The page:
Social media is probably the most open access communication tool we have developed to date. However, this level of access attracts all kinds: from regular users to terrorist groups attempting to recruit new members. Is this kind of content permissible under free speech doctrines and because of its news value, or should networks like Twitter and Google ban what many consider propaganda?
Victoria Grand, Google’s director of policy strategy, told The Washington Post in a recent interview that the company is aware of the problem of Islamic State content on their networks, but is not of the opinion that there should be an outright ban:
ISIS has been confronting us with these really inhumane and atrocious images, and there are some people who believe if you type ‘jihad’ or ‘ISIS’ on YouTube, you should get no results. We don’t believe that should be the case. […] The goal here is how do you strike a balance between enabling people to discuss and access information about ISIS, but also not become the distribution channel for their propaganda?
The issue with an outright ban, or some manner of shadowban or filtering system, is that many resources that are not propaganda could be swept up by detection methods. Additionally, as terrorists publicize their deeds on social media, they provide content with potential news value.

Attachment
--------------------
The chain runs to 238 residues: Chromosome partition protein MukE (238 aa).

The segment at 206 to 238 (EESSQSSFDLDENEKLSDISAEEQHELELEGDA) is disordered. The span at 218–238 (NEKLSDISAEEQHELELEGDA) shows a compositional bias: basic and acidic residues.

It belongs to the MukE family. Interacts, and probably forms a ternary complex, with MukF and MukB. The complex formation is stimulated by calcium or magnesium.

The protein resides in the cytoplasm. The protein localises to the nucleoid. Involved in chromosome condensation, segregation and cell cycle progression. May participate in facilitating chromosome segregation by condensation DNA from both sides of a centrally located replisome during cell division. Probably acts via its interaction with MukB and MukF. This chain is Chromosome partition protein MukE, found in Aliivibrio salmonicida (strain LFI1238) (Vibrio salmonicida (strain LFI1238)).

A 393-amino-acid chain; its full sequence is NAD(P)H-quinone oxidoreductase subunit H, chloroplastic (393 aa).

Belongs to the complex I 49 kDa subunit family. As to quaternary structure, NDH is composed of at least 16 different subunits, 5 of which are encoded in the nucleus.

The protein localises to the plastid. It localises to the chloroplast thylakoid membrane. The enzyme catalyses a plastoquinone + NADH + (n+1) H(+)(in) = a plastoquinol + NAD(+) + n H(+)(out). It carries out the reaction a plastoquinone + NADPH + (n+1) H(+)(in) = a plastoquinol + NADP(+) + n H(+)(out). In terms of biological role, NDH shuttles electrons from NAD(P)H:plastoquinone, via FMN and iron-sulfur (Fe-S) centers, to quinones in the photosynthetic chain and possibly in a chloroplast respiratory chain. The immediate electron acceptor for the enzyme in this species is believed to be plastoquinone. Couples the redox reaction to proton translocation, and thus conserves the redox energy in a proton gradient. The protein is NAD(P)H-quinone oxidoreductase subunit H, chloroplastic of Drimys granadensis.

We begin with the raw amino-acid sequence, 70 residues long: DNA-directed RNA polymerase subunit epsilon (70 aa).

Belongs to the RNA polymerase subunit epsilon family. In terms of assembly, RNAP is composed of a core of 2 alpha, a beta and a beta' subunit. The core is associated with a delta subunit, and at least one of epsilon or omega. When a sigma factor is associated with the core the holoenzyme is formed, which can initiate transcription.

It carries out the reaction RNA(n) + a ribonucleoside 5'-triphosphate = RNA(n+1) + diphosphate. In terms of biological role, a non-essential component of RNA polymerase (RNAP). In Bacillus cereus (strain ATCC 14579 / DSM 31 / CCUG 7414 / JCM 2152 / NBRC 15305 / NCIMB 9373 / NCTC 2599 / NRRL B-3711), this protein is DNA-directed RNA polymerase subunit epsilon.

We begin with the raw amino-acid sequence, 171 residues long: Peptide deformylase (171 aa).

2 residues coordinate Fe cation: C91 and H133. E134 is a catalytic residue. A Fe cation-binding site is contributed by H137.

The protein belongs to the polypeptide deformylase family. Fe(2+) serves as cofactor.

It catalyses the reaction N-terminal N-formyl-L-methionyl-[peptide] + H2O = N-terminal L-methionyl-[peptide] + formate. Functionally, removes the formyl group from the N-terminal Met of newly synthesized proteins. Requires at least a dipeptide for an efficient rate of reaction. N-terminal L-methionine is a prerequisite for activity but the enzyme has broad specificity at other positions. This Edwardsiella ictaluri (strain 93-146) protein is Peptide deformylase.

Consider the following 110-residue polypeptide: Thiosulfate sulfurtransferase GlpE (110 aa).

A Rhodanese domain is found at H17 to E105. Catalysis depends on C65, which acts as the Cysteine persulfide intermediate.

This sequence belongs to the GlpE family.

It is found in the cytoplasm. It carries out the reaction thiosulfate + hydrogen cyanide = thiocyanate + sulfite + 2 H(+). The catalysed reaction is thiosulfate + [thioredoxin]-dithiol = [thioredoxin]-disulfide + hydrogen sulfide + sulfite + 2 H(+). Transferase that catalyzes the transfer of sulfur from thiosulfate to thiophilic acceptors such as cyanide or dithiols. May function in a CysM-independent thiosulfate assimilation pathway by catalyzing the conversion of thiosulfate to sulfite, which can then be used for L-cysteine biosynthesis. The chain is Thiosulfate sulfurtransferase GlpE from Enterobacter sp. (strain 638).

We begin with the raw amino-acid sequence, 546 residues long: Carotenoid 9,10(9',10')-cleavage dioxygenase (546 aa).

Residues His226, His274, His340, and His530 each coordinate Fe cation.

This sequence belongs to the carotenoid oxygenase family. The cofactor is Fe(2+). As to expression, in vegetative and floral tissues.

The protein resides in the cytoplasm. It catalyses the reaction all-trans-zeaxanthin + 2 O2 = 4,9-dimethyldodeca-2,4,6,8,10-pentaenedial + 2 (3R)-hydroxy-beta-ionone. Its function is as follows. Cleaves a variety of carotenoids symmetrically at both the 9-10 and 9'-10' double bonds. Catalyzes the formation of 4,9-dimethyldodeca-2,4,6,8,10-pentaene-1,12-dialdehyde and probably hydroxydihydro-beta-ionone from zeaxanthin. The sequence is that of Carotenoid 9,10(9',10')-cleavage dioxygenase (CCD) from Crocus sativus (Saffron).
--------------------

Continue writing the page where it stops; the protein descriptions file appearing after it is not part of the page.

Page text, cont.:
According to Andrew McLaughlin, a former Google executive and chief U.S. technology officer:
[A]n ISIS video of hostages being beheaded is both an act of propaganda and is itself a fact. And so if you’re a platform, you don’t want to suppress the facts. On the other hand, you don’t want to participate in advancing propaganda. And there is the conundrum.
In an age where everyone from reporters to consumers are using social media to keep track of the news, it could be disastrous to use brute force tactics to remove this content. According to The Washington Post, Facebook is removing this kind of content; however, after the Charlie Hebdo attack, Mark Zuckerberg noted that he wanted Facebook to remain free from interference from both governments and terrorists.
This same tension exists in relation to Twitter. Dick Costolo, the former Twitter CEO recently stated that government regulation of Twitter would be a threat to free speech, yet Twitter executives received death threats from Islamic State members after account deletions.
Those concerned with security, like the U.S. Army for example, have long feared the internet and its potential use as a tool for radicalization. However, we may be more informed by the internet than we have been in the past. There are bastions of hate all across the internet, and perhaps that fact should be reported, rather than hidden from the public record.
Readers: What do you feel sites like Twitter and Google should do about this content?
Image courtesy of Shutterstock.